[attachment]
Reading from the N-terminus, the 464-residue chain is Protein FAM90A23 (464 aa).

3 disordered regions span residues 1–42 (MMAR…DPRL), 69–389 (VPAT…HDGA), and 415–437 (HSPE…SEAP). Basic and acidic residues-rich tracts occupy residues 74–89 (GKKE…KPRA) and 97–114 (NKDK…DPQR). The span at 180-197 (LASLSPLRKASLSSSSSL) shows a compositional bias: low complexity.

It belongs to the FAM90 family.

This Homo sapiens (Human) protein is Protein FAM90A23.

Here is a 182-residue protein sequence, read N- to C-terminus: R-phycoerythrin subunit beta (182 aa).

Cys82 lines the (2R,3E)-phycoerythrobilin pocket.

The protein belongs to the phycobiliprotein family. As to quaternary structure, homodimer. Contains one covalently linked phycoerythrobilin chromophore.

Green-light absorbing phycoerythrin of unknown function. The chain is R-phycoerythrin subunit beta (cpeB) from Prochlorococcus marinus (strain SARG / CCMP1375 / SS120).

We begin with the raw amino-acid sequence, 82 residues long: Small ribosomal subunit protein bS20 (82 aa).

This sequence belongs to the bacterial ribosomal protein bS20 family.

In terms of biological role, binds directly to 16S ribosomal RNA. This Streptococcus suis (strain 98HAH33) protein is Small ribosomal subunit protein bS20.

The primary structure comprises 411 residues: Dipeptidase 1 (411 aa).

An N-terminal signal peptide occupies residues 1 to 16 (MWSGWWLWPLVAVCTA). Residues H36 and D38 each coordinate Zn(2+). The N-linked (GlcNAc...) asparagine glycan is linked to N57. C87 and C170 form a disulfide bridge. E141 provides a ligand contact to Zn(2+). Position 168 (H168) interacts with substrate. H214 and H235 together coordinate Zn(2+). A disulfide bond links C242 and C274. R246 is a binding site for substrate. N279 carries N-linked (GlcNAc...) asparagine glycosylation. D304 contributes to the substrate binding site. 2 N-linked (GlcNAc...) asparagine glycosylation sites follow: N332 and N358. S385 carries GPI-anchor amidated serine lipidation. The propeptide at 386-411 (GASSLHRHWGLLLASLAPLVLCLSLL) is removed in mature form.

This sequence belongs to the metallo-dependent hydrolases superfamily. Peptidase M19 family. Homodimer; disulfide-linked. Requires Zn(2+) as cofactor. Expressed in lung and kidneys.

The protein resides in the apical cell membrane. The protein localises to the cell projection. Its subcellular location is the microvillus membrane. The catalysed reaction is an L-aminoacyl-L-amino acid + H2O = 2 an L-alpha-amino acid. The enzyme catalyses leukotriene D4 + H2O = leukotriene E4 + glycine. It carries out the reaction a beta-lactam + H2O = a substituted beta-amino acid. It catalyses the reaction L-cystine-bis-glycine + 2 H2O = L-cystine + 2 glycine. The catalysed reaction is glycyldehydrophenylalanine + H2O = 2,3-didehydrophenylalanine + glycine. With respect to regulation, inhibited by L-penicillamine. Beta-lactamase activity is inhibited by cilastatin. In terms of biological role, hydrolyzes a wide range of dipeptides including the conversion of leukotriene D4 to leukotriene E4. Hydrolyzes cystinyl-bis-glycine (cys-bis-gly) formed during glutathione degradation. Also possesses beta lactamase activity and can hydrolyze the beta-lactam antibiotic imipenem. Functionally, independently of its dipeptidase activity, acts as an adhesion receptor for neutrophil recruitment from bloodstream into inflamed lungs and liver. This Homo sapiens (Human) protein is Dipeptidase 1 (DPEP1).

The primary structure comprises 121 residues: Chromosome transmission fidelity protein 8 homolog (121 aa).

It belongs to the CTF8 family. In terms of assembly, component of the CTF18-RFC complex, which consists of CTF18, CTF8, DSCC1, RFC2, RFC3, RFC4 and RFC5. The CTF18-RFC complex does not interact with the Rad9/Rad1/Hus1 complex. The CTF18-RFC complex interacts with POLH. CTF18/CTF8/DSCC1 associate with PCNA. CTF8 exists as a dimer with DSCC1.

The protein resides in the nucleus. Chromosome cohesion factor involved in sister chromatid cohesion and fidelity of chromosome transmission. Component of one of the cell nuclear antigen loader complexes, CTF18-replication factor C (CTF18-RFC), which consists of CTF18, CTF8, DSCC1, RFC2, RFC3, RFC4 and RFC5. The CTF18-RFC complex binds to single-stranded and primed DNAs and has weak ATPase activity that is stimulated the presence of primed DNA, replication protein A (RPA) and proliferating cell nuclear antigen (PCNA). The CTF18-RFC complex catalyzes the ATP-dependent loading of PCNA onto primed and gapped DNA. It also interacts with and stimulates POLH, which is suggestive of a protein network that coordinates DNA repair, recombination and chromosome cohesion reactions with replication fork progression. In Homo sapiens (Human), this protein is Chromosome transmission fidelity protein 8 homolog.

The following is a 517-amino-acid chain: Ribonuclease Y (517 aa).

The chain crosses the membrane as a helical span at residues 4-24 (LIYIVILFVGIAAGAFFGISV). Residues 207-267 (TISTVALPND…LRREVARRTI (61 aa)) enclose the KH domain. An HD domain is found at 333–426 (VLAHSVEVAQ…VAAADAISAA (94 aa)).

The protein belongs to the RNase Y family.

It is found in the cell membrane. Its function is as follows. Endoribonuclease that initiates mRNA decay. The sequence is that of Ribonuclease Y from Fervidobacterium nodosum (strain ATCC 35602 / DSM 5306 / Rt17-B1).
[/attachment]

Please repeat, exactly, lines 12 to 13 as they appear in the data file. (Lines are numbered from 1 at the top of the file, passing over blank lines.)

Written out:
The primary structure comprises 411 residues: Dipeptidase 1 (411 aa).

An N-terminal signal peptide occupies residues 1 to 16 (MWSGWWLWPLVAVCTA). Residues H36 and D38 each coordinate Zn(2+). The N-linked (GlcNAc...) asparagine glycan is linked to N57. C87 and C170 form a disulfide bridge. E141 provides a ligand contact to Zn(2+). Position 168 (H168) interacts with substrate. H214 and H235 together coordinate Zn(2+). A disulfide bond links C242 and C274. R246 is a binding site for substrate. N279 carries N-linked (GlcNAc...) asparagine glycosylation. D304 contributes to the substrate binding site. 2 N-linked (GlcNAc...) asparagine glycosylation sites follow: N332 and N358. S385 carries GPI-anchor amidated serine lipidation. The propeptide at 386-411 (GASSLHRHWGLLLASLAPLVLCLSLL) is removed in mature form.